The regulation of immune responses is critically dependent on the development of T-cell subsets which produce particular cytokine profiles and not others, e.g., Th1 versus Th2 cytokines, in response to antigenic stimuli. In addition, the outcome of infection with a variety of pathogens is determined by the cytokines produced by antigen specific CD4+ T-cells, and inappropriate production of Th2 cytokines can result in the dissemination of infection or in allergic disease, while inappropriate production of Th1 cytokines can result in autoimmune pathology. The long term objective of this project is to elucidate the mechanisms that govern the development, activation and function of CD4+ T-cells with restricted cytokine profiles in antigen specific responses. In the previous project period, it was demonstrated that the antigen presenting cell (APC) type, cytokines such as IL-12 and IL-10 produced by APC, and genetic factors expressed at the level of the APC play a major role in governing the cytokine profile which develops in the CD4+ T-cell. The goal of this application is to further elucidate how these key elements allow APC to direct the developing cytokine profile in CD4+ T-cells. Specifically, these studies will: 1. Examine how macrophages from distinct strains of mice differentially regulate IL-4 and IFN-gamma during antigen specific immune responses; 2. Determine how differences in B-cells from distinct strains of mice control the quantity of IL-4 and IFN-gamma produced in CD4+ T-cells; 3. Examine the molecular mechanisms by which B-cells induce IL-4 synthesis in CD4+ T-cells. Insights gained from the proposed studies regarding the precise mechanism(s) that regulate cytokine synthesis should highlight potential therapeutic approaches likely to optimize the development of the appropriate T-cell subset.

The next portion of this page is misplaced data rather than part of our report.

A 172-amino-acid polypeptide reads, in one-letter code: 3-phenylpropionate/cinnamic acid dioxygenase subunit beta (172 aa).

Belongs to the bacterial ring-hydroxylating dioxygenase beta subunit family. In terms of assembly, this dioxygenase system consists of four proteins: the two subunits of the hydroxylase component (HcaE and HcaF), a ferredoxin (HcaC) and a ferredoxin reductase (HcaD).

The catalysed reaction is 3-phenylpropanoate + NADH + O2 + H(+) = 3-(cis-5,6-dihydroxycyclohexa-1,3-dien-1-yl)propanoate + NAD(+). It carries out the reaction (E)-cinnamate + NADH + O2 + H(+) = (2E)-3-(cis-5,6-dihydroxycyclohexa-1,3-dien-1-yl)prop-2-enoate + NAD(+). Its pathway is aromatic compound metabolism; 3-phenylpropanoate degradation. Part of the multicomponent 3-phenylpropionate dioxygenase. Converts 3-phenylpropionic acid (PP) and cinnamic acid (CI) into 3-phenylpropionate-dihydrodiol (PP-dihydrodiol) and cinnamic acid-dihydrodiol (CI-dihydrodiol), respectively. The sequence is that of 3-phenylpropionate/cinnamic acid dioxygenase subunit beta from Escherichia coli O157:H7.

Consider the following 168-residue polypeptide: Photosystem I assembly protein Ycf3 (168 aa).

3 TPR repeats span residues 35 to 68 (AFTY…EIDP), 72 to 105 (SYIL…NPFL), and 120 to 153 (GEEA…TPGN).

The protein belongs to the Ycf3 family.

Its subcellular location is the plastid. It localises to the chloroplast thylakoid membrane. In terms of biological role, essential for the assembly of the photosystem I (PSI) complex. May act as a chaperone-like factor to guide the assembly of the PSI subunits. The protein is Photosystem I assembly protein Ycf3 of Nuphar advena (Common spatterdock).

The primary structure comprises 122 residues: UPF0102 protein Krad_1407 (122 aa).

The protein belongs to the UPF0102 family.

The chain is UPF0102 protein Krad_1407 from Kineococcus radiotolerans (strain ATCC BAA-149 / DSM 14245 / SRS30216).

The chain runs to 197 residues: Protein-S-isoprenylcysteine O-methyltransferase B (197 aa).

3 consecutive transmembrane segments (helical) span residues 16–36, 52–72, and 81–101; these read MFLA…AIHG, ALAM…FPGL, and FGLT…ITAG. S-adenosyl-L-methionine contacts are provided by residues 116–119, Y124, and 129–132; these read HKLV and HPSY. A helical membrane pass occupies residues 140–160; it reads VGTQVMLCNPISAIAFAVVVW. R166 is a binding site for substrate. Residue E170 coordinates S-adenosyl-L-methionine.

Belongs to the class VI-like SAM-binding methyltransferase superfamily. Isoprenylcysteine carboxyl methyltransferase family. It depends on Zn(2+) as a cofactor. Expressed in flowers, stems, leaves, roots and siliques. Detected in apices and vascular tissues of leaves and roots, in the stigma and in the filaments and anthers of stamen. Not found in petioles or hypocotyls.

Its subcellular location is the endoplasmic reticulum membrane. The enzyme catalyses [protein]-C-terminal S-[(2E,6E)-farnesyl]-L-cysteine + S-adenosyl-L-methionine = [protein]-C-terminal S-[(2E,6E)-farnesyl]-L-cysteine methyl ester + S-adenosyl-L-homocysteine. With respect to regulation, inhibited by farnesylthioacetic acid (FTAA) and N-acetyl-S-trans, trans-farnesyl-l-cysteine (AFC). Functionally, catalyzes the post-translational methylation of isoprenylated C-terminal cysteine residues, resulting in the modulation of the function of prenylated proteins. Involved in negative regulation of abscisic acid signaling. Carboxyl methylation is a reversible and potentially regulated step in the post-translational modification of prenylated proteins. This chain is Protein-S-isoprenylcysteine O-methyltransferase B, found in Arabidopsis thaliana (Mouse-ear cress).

National Institute of Health (NIH)
National Institute of Allergy and Infectious Diseases (NIAID)
Research Project (R01)
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Application #
Study Section
Immunobiology Study Section (IMB)
Program Officer
Hackett, Charles J
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Stanford University
Schools of Medicine
United States
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